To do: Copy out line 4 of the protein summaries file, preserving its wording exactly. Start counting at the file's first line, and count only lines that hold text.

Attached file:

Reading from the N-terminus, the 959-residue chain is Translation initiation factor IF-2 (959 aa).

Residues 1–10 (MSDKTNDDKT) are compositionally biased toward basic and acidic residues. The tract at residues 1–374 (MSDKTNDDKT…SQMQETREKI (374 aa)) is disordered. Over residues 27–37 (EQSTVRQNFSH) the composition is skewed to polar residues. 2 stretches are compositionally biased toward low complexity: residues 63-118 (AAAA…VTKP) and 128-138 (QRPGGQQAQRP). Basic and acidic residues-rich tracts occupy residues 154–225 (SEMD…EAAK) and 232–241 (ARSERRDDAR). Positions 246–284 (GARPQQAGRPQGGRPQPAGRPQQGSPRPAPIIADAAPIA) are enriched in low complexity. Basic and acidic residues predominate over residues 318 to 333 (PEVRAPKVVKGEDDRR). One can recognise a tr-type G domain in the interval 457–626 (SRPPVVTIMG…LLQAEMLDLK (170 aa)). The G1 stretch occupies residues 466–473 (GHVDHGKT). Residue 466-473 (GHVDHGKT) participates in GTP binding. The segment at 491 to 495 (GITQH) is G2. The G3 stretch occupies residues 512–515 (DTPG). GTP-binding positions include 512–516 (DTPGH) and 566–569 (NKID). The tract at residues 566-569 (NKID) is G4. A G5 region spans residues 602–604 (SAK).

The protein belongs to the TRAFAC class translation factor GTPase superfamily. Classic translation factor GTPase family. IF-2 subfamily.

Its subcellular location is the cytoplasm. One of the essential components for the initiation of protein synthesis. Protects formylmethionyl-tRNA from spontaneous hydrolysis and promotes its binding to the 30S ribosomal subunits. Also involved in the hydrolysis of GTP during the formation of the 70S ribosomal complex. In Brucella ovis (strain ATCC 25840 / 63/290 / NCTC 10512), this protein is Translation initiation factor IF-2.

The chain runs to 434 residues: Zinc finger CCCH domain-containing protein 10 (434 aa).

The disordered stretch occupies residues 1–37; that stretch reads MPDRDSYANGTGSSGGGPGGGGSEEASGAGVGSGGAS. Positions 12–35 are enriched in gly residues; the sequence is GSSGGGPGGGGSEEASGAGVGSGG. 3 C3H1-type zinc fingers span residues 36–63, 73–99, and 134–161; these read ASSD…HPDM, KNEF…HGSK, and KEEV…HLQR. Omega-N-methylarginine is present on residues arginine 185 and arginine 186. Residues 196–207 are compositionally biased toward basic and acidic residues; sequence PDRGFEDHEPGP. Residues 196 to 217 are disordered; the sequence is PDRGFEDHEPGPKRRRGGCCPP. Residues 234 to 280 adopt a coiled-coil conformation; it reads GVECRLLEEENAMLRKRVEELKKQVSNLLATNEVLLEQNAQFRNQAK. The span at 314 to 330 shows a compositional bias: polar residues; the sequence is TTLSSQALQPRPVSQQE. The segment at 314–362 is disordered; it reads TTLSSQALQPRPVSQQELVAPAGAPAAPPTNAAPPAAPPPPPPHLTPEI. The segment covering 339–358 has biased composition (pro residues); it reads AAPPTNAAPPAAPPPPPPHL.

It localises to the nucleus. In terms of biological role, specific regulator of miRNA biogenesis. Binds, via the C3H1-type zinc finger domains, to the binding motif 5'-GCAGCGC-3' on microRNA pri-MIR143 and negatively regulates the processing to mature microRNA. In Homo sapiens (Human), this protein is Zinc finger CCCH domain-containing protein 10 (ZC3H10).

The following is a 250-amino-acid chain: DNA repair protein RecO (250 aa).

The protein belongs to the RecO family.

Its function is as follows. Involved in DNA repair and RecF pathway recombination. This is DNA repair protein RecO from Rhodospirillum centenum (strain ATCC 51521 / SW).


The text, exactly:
Its subcellular location is the cytoplasm. One of the essential components for the initiation of protein synthesis. Protects formylmethionyl-tRNA from spontaneous hydrolysis and promotes its binding to the 30S ribosomal subunits. Also involved in the hydrolysis of GTP during the formation of the 70S ribosomal complex. In Brucella ovis (strain ATCC 25840 / 63/290 / NCTC 10512), this protein is Translation initiation factor IF-2.